Red, white and rosé wine from the Poitou-Charentes – definitely worth discovering!
It may come as a surprise that the Poitou-Charentes has wine – but it most certainly does! And it doesn’t just make for enjoyable drinking – why not visit a domaine to and meet the producers who are making their mark not just locally, but increasingly throughout France.
To see why wines from the Poitou-Charentes – red, white and rosé – are doing well, you only have look consider a little geography. Look at the map, cast your eyes north of Poitiers and you’ll see that this part of the region of winemakers is right next door to Saumur, the Touraine and the Anjou. Given that sunshine, soil type and topography are no great respecters of human boundaries, it’s not surprising that parts of the Poitou-Charentes region – notably the north of the Vienne and Deux-Sèvres – produce some excellent wines.
Indeed, once upon a time this was a renowned wine area and vineyards have been part of the landscape since Roman times. In the early Middle Ages the wine-making of this region reached its peak, and local wines and vineyards were highly prized by noblemen. However, the vineyards went into a slow decline and like so many areas were devastated by the phylloxera. It is only in recent years that the industry has seen a revival.
There are five distinct wine-making areas in the Poitou-Charentes”¦
Vins du Haut-Poitou (just north of Poitiers): the Haut-Poitou winemaking area was granted its own AOC label for the 2011 harvest onwards, meaning the AOC will be on labels from 2012 and the years following. The area itself is a relatively small one, just north of Poitiers, with 44 communes in the Vienne plus two in the neighbouring Deux-Sèvres. The majority of the wine made here is produced by the wine cooperative Cave du Haut Poitou. Read more at our sister website Poitou-Charentes wine.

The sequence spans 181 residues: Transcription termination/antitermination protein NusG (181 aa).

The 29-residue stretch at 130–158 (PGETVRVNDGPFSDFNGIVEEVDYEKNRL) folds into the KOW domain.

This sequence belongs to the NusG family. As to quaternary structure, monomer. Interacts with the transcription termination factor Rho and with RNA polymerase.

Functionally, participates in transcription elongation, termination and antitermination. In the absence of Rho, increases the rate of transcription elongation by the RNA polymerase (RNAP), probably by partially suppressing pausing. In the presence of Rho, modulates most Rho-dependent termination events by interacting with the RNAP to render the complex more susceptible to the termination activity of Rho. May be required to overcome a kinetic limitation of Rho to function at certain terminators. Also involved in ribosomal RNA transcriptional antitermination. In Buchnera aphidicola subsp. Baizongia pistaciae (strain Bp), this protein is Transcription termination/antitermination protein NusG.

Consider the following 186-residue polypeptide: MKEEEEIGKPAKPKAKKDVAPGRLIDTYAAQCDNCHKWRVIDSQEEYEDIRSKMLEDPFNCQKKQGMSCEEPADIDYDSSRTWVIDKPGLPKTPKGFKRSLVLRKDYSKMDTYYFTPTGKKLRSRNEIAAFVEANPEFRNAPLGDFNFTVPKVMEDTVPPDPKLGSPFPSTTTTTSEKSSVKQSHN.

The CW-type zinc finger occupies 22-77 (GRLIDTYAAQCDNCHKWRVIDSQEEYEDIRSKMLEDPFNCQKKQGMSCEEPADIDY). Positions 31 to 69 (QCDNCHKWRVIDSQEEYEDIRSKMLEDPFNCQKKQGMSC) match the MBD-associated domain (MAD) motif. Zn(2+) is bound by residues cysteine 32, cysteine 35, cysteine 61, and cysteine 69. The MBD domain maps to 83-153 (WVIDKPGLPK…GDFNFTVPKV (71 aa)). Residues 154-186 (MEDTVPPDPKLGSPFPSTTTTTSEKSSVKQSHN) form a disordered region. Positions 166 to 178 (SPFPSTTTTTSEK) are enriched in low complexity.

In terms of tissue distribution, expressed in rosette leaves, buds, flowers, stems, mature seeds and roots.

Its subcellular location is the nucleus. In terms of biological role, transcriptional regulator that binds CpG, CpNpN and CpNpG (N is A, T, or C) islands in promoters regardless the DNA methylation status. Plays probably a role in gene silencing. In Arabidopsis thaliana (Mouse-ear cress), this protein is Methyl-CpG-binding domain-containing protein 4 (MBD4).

Vins de Thouarsais (slightly further north and west, based around Thouars): this is an even smaller wine-producing area, covering just 15 communes in the Deux-Sèvres to the north of the region. In fact there are just 25 hectares currently producing Vins du Thouarsais! But though it does not have its own AOC it does have the Vin Délimité de Qualité Supérieure (VDQS) label and produces some excellent wines. Read more at our sister website Poitou-Charentes wine.
Vins de Saumur, nord Vienne (an area in the Vienne department in Poitou-Charentes but only just south of Saumur):
This famous wine area has its own AOC and has a great history too. When Henry Count of Anjou became King Henry II of England in 1154, this led to a great demand for the wines of the Saumur as English noblemen became particularly fond of it. Today the Saumur wine area is mostly in the Pays de la Loire region but also includes nine communes in the Vienne in Poitou-Charentes. Read more at our sister website Poitou-Charentes wine.
Vins d’Anjou, Deux-Sèvres (again, just in Poitou-Charentes but just south of Angers or the Anjou wine area):
the wines produced across just 14 communes in the north of the Deux-Sèvres come under the well-known AOC of Anjou, most of which is in the Maine-et-Loire department in the Pays de la Loire region to the north. There are also nine communes in the Vienne under the Anjou AOC. Read more at our sister website Poitou-Charentes wine.
Vins de Pays Charentaise: while the above might be the most prestigious Poitou-Charentes wines – because of the Haut-Poitou, Saumur and Anjou names – they are certainly not the only good wines produced in the region. Indeed the wines known as the Vins de Pays Charentais – www.vindepayscharentais.fr – meaning wine from the Charente and Charente-Maritime are very popular with people who know their way around a vineyard and conceal some hidden treasures. Read more at our sister website Poitou-Charentes wine.
One of the delights of locals wines such as these is that one can chance upon a great producer in the most quiet and out of the way spots. And if you’re lucky you might get asked into a winemaker’s home for a tasting!
* READ MORE AT POITOU-CHARENTES WINE
Words: Michael STREETER
Photographs: © JÃ¶rg Jahn – Fotolia.com; lynnlin – Shutterstock